There is plenty of sex in the books, but it all has to do with the other characters, usually the relevant criminal perpetrators: Maigret is passionately uxorious, but the passion is expressed through culinary rather than sexual appetite. In this respect, the inspector was very unlike the man who created him. Simenon famously claimed to have had sex with 10,000 women, and was equally famously corrected by his estranged second wife, who claimed the real figure was 1200. She had good data. When they lived in the US, Denise and Georges would go to brothels together; she liked chatting to the girls in the lobby while he was upstairs having sex with one of them. When he’d finished he would come down, and if she was having a good time she would say: ‘Why not have another one, Jo?’ Which must rank as one of the strangest sentences ever spoken in the history of marriage.
Compared to this, Maigret’s marriage is straightforward, and the sublimation of sexuality into food has a psychological plausibility to it. (One detail shows you that Simenon himself wasn’t much of a cook: when Madame Maigret prepares him elaborate meals and he doesn’t make it home in time to eat them, she’s completely cool about it. As a cook, I don’t think so.) Food is a good source of comedy too. In Maigret in Vichy, the couple spend time in the spa town where Maigret has been sent by his doctor to take a three-week cure. No surprise there, given that Maigret is without question the most varied and interesting breakfast drinker in all literature: he’ll start the day with a Calvados, a Cognac or perhaps a simple glass of white wine, and will carry on with apéritifs, a litre or so of wine, a beer or two with colleagues and a couple of glasses of his sister’s sloe gin in the evening. ‘It’s hard to explain,’ he tells the spa doctor. ‘If I start one of these investigations on Vouvray, for example, because I find myself in a bar specialising in it, I tend to continue on Vouvray.’None of that in Vichy, of course, where he starts the day with a bowl of coffee and three croissants – the kind of spa regime we can all get behind.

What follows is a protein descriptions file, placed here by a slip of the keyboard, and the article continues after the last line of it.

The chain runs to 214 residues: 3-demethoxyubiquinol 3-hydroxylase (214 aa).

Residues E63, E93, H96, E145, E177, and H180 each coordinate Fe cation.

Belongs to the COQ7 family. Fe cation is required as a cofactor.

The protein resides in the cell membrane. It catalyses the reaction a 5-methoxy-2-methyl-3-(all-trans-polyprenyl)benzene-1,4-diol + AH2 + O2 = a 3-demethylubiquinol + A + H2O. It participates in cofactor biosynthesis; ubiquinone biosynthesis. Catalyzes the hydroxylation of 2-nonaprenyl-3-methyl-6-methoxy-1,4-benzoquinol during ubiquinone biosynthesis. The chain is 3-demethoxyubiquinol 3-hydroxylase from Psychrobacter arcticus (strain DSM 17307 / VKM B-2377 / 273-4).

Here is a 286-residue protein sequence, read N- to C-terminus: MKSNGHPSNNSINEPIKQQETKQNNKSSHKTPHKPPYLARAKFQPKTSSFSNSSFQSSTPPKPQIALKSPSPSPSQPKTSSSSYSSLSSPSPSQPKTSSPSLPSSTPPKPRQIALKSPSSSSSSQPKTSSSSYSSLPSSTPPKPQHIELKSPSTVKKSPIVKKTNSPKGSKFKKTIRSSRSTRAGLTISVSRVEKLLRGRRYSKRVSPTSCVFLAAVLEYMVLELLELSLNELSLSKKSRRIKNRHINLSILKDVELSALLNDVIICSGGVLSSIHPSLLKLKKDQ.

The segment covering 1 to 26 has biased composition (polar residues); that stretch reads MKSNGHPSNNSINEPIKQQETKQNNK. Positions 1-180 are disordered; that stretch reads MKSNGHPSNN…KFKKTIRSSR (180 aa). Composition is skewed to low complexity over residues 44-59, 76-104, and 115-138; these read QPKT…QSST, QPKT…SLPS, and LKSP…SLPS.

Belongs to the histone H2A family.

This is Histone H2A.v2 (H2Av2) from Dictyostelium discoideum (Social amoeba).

The cosiness and comfort are needed to balance the harshness of Simenon’s worldview. The canvas is primed with domesticity; the picture painted on it is in dark shades. Maigret is often given credit as a person who understands, whose strength is patience, empathy, a reluctance to judge. And yet the things he understands are desperately bleak. In this, Simenon is true to the French literary code. The reader whose idea of the novel is formed by the English canon may at some stage start to read books in the French tradition. At that point, it may suddenly seem that everything one has previously read has essentially been children’s literature. Dickens, Thackeray, Trollope, even Austen and Eliot, are all wonderful writers, but their work is founded in wish fulfilment, happy endings and love conquering all. The side notes and off notes and internal dissent are all there, of course, but they are subtextual, subtle, inexplicit. The main current of the English novel is in the direction of Happy Ever After, along the lines of Miss Prism’s deathless observation: ‘The good ended happily and the bad unhappily. That is what fiction means.’ When you turn from that tradition to the work of Laclos, Flaubert, Balzac, Stendhal, Maupassant and Proust, it’s like getting a glass of ice water in the face. Everybody lies all the time; codes of honour are mainly a delusion and will get you into serious trouble; the same goes for love; if you think the world is how it is described in consoling fictions, you have many catastrophic surprises in store. Above all, the central lesson of the French tradition is that people’s motives are sex and money, and you can write about those things as sex and money, directly, no euphemisms required.